- An ex-moderator of Facebook content, Chris Gray, is suing both Facebook Ireland and the contracting company that directly employed him after claiming disturbing content led to PTSD.
- According to court documents, Gray reviewed approximately 1000 pieces of content – known as “tickets” – per night. The initial focus of his work was pornographic content, and then content “that had been reported as being threatening, hateful, bullying, or otherwise dangerous.”
- In leaked audio from an all-hands meeting at Facebook in October, CEO Mark Zuckerberg said reports about the unpleasant nature of the work at the company’s moderation centres were “a little overdramatic.”
- A Facebook spokesman told Business Insider that the firm is “committed to providing support for those that review content for Facebook as we recognize that reviewing certain types of content can sometimes be difficult.”
- Visit Business Insider’s homepage for more stories.
Facebook is being sued by one of its former content moderators after claiming the work caused him to develop post-traumatic stress disorder.
Chris Gray, now a tour guide who left his content moderation job around two years ago, is suing both Facebook Ireland and CPL, the contracting company that employed him directly.
According to Vice, Gray is leading the lawsuit but it includes other former CPL workers and has been filed in Ireland.
Speaking to Business Insider, a Facebook spokesman said: “We are committed to providing support for those that review content for Facebook as we recognize that reviewing certain types of content can sometimes be difficult. Everyone who reviews content for Facebook goes through an in-depth, multi-week training program on our Community Standards and has access to extensive psychological support to ensure their wellbeing.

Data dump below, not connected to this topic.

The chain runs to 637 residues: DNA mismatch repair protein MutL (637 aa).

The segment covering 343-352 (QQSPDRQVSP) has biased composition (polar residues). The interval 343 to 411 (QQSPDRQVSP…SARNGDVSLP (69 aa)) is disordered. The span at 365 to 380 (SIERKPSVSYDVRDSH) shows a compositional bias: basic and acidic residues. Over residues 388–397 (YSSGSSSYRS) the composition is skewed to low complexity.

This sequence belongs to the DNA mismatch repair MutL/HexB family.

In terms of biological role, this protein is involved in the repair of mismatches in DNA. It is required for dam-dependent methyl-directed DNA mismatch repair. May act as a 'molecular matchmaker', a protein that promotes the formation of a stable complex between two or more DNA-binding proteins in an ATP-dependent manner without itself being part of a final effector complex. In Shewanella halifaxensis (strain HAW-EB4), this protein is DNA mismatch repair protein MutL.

“This includes 24/7 on-site support with trained practitioners, an on-call service, and access to private healthcare from the first day of employment. We are also employing technical solutions to limit their exposure to graphic material as much as possible. This is an important issue, and we are committed to getting this right.”
Business Insider has also contacted CPL for comment.
Facebook indirectly employs an estimated 15,000 content moderators worldwide, with many of these directly employed by contracting firms such as CPL. Their job is to trawl through numerous pieces of inappropriate or otherwise disturbing content, whether violent, pornographic or hateful in nature.
Their salaries are often meagre, with a typical US content moderator receiving $28,800 per year – that’s tens of thousands of times smaller than Zuckerberg’s own annual income.
According to court documents seen by The Guardian, Gray reviewed approximately 1,000 pieces of content – known as “tickets” – per night. The initial focus of his work was pornographic content, and then content “that had been reported as being threatening, hateful, bullying, or otherwise dangerous.”
Some of these tickets remain “particularly marked” in Gray’s mind, according to the legal writ filed by Gray and his lawyers and cited by The Guardian, including footage of a woman being stoned to death, people being tortured with molten metal, and dogs being cooked alive, as well as a video set to a musical soundtrack that “collaged” people dying in different accidents.
Gray also told the publication that he couldn’t switch off from the work. “You would wake up and you’re remembering the video of someone machine-gunning people in the Middle East somewhere, trying to think whether there was an Isis flag, and so whether it should be marked as terrorism-related or not.”
He added that the job continued to negatively affect his daily life.
“It took me a year after I left to realise how much I’d been affected by the job. I don’t sleep well, I get in stupid arguments, have trouble focusing.”
Facebook CEO Mark Zuckerberg has downplayed the idea that moderating content on the giant social network might cause trauma.
In leaked audio from an all-hands meeting at Facebook in October, Zuckerberg described reports of moderator trauma as “a little overdramatic.”
“From digging into them and understanding what’s going on, it’s not that most people are just looking at just terrible things all day long,” he added at the same meeting. “But there are really bad things that people have to deal with, and making sure that people get the right counselling and space and ability to take breaks and get the mental-health support that they need is a really important thing.”
In October, Zuckerberg declined to police disturbing Facebook content for an hour each day when challenged to do so by Rep. Katie Porter of California. He said he was “not sure that it would best serve our community for me to spend that much time” moderating content.